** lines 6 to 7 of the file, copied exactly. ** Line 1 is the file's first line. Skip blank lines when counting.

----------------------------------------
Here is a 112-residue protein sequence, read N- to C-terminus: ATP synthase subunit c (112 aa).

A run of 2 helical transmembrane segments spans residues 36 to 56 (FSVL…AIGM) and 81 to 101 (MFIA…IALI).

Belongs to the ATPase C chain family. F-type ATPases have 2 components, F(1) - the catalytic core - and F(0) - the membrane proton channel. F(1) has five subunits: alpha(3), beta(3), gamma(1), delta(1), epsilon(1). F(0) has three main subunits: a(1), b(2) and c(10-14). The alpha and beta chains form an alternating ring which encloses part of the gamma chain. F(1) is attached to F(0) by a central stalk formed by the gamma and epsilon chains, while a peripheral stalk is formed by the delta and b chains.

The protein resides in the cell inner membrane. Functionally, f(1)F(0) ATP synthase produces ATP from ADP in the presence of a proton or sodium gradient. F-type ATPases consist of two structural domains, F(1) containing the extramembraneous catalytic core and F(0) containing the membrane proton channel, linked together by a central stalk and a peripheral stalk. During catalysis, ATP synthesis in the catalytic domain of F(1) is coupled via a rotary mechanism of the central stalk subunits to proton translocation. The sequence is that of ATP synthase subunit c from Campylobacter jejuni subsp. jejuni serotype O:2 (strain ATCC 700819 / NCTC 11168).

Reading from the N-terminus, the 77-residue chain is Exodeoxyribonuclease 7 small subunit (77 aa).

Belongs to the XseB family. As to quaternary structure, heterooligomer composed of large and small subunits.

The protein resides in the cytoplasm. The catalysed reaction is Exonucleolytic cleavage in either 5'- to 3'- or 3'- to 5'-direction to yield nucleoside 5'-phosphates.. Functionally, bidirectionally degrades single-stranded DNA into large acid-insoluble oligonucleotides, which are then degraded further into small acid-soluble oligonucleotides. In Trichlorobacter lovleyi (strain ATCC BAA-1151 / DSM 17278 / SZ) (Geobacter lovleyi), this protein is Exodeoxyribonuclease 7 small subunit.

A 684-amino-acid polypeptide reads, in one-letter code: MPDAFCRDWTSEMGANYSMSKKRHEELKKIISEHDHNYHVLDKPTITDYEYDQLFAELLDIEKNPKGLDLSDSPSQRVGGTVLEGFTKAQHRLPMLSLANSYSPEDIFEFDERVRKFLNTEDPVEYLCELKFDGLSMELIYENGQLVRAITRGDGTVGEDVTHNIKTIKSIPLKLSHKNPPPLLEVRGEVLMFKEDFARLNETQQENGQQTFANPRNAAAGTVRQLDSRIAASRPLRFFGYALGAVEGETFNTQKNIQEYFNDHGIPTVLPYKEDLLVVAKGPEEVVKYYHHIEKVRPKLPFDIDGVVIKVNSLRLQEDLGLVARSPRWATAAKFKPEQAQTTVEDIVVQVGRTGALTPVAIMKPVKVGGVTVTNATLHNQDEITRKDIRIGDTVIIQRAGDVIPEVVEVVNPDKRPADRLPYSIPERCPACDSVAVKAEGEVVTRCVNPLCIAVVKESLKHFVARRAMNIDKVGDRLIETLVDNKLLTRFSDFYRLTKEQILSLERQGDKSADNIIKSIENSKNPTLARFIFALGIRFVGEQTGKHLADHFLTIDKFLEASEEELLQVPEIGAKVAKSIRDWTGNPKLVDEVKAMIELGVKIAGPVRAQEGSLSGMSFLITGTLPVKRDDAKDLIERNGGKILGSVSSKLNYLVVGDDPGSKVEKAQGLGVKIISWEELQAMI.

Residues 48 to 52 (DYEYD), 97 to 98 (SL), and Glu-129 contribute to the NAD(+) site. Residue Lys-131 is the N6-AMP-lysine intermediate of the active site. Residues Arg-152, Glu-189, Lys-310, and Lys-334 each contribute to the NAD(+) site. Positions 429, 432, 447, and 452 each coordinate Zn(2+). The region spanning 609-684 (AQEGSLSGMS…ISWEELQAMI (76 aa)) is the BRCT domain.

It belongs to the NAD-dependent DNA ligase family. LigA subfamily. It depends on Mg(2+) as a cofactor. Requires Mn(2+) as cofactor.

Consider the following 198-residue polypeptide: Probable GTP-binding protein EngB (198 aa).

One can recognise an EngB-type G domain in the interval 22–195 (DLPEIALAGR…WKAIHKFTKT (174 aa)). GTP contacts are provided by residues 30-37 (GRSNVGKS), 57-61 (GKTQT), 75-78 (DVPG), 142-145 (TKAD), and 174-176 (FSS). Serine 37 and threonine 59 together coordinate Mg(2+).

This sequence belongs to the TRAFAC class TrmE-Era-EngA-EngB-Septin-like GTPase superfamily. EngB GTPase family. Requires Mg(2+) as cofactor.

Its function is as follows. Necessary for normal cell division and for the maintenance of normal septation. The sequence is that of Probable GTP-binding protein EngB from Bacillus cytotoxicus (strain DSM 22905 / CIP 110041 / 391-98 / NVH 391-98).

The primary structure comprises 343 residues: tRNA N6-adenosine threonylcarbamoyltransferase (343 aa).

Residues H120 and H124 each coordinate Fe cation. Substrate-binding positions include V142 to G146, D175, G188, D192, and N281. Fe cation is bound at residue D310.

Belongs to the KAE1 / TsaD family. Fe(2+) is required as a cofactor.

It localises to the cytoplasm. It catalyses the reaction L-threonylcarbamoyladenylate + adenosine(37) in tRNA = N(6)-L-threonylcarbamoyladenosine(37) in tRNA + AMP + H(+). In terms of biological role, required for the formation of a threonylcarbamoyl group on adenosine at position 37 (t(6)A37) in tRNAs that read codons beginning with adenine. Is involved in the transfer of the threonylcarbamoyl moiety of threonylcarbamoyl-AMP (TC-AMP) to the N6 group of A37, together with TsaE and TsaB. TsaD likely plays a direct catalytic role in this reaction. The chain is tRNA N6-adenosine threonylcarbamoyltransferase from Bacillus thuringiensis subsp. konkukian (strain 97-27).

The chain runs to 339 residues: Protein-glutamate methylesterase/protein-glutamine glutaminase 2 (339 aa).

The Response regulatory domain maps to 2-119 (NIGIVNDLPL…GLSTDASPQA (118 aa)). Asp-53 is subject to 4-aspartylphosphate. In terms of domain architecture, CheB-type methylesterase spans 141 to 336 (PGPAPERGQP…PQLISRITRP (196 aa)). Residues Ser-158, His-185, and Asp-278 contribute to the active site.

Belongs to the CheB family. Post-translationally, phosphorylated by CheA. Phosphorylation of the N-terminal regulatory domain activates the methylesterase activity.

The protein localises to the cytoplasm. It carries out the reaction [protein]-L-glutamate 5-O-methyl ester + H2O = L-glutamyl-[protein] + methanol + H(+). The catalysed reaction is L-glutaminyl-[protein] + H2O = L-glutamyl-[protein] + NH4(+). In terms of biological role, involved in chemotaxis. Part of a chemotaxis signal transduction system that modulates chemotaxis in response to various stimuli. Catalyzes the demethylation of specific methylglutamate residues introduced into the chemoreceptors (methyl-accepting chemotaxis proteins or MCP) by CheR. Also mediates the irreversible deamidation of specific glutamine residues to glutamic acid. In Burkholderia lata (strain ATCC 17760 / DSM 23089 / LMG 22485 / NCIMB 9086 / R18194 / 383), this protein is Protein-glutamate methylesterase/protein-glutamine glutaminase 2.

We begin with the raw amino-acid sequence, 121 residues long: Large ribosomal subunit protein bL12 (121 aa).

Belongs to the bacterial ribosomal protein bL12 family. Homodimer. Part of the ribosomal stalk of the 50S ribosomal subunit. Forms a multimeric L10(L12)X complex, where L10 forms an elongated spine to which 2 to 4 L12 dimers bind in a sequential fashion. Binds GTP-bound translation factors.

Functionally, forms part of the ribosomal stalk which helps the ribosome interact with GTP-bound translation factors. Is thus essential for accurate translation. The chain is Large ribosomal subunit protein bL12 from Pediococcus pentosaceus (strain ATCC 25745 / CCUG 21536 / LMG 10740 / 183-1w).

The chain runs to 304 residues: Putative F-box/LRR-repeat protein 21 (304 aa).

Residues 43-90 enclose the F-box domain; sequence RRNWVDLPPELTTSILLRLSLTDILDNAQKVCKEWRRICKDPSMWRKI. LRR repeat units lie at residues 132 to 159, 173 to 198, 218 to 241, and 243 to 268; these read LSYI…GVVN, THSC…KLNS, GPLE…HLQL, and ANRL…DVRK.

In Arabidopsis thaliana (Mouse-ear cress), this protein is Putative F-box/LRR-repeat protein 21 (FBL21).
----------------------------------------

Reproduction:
Belongs to the XseB family. As to quaternary structure, heterooligomer composed of large and small subunits.

The protein resides in the cytoplasm. The catalysed reaction is Exonucleolytic cleavage in either 5'- to 3'- or 3'- to 5'-direction to yield nucleoside 5'-phosphates.. Functionally, bidirectionally degrades single-stranded DNA into large acid-insoluble oligonucleotides, which are then degraded further into small acid-soluble oligonucleotides. In Trichlorobacter lovleyi (strain ATCC BAA-1151 / DSM 17278 / SZ) (Geobacter lovleyi), this protein is Exodeoxyribonuclease 7 small subunit.